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An update on the epidemiology and the physiopathology of spongiform encephalopathies in ruminants

INRA Prod. Anim., 10(2), 123-132.


INRA Pathologie infectieuse et Immunologie, 37380 Nouzilly


The bovine spongiform encephalopathy epidemic resulted from cattle feeding with contaminated meat and bone meal (MBM). The recycling of infected carcases into MBM amplified the dissemination of the infectious agent. The origin of the disease and the nature of the agent - infectious protein, virus, … - as well as the possibility of its transmission to humans remain unknown. Most of the current knowledge about spongiform encephalopathies, including the physiopathology of BSE, has been extrapolated from results of many year studies of scrapie in sheep. But some differences exist between diseases according to the host species. One of these differences is the absence of infection in lymphoid tissue of cattle whereas it has been showed to be one of the main features of the disease in sheep. It can then be postulated that dissemination of the agent could occur mainly by the nervous route in the bovine, whereas lymphoid system is likely to be a important and early replication site in sheep.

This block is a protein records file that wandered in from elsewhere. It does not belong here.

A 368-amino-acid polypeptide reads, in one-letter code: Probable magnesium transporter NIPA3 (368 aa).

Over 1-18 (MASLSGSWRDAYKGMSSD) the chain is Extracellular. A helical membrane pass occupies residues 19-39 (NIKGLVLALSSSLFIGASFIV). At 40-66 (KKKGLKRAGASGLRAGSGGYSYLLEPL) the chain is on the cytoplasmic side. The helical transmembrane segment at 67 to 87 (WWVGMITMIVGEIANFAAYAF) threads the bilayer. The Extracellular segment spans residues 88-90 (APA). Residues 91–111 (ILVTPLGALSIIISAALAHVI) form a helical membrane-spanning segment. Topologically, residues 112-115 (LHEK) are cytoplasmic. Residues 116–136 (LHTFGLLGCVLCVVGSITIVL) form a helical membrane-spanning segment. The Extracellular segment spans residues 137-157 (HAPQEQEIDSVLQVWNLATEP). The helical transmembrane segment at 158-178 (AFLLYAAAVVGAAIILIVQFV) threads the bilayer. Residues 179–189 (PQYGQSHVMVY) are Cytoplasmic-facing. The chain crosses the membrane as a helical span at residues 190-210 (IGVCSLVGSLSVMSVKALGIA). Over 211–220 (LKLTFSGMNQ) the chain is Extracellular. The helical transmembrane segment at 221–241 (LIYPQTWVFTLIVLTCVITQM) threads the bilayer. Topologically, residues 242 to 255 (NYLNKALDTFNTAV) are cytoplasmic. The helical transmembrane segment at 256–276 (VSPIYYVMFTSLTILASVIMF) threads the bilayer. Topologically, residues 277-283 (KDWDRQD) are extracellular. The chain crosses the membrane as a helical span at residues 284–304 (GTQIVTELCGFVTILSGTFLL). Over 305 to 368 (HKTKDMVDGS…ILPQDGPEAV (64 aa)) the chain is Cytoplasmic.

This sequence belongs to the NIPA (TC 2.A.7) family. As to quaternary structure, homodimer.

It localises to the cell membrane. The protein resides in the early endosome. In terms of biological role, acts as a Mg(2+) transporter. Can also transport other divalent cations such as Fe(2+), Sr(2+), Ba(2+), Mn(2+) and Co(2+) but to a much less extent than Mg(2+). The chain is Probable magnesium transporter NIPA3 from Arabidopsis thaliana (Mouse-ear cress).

Origin of neuronal death, which could explain symptoms encountered in these conditions, is still poorly understood. PrP, a normal protein found at the membrane of numerous cell types, accumulates in its pathological isoform, PrPsc, in the central nervous system and is strongly involved in the pathological process, since its presence and its genetic polymorphism considerably influences the progress of infection. But PrP is probably not the only protein involved in the transmission and the spread of the agent in the infected host.

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